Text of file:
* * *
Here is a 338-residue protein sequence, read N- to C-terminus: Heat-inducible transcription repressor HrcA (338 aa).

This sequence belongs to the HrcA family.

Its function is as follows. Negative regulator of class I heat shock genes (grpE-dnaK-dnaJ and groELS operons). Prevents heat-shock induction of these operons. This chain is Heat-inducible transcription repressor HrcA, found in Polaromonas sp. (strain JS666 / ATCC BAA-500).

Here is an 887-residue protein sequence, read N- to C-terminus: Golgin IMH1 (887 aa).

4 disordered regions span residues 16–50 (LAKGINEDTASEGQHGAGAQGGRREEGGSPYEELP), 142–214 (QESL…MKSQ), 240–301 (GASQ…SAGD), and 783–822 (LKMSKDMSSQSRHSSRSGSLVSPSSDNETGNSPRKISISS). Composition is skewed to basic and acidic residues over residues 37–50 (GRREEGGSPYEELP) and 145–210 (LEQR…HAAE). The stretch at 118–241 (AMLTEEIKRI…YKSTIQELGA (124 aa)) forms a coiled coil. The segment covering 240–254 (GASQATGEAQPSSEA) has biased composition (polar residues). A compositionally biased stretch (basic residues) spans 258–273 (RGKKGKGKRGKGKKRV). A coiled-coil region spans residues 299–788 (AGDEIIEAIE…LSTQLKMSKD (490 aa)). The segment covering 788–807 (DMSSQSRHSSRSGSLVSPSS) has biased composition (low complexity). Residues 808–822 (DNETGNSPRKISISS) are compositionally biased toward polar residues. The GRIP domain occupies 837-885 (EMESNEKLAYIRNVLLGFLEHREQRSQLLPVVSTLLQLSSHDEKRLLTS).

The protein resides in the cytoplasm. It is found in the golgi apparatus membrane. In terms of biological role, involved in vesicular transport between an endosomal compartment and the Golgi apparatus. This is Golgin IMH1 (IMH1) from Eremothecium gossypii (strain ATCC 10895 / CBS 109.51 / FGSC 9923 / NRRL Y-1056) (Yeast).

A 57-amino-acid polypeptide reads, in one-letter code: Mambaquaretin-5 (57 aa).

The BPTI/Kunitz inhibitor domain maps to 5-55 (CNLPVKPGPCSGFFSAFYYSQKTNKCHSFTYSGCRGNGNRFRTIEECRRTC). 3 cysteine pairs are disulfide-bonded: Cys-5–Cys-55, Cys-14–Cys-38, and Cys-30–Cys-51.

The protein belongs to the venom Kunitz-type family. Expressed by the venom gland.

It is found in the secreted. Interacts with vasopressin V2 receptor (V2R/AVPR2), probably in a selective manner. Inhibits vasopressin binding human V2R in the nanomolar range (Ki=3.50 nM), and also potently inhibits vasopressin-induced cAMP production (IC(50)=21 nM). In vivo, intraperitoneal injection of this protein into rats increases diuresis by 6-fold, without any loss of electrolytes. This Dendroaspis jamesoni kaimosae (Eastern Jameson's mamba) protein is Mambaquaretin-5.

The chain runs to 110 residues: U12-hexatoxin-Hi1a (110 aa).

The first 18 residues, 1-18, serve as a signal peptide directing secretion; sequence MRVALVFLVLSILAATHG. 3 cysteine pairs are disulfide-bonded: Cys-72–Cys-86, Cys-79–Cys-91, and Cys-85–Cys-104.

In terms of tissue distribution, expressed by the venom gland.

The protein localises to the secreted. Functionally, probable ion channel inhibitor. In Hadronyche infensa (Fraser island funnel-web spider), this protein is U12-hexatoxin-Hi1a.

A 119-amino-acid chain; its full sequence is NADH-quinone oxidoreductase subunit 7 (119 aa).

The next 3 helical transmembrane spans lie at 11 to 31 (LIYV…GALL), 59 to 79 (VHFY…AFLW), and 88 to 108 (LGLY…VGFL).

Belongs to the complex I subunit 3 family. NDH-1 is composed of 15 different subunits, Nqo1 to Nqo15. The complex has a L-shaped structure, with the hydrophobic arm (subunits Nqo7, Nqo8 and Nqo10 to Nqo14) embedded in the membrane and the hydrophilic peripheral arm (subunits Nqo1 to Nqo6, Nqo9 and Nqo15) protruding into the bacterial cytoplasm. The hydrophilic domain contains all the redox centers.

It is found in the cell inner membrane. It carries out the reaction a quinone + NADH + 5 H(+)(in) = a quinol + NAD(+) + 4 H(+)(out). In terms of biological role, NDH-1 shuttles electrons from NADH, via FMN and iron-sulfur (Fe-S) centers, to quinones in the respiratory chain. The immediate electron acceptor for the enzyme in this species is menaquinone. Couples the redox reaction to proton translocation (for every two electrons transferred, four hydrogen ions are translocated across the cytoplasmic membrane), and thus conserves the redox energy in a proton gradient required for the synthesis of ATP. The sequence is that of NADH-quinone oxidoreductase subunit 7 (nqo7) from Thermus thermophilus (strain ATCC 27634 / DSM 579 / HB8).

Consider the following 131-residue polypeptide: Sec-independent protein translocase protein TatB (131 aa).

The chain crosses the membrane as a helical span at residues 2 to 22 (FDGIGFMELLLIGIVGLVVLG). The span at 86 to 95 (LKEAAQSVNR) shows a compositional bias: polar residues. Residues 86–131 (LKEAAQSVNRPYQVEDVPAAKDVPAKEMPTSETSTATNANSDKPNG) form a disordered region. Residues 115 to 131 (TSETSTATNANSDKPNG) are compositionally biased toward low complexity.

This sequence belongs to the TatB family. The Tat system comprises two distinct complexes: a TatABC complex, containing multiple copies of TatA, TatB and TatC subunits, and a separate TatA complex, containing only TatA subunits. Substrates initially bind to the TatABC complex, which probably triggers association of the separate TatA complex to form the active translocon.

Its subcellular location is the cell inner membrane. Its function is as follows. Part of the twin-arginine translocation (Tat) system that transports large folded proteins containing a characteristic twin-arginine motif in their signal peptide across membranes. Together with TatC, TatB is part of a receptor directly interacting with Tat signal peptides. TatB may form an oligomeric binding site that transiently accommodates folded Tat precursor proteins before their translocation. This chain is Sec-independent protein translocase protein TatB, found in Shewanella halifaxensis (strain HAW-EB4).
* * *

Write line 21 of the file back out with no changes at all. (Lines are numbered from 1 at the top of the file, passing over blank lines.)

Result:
This sequence belongs to the TatB family. The Tat system comprises two distinct complexes: a TatABC complex, containing multiple copies of TatA, TatB and TatC subunits, and a separate TatA complex, containing only TatA subunits. Substrates initially bind to the TatABC complex, which probably triggers association of the separate TatA complex to form the active translocon.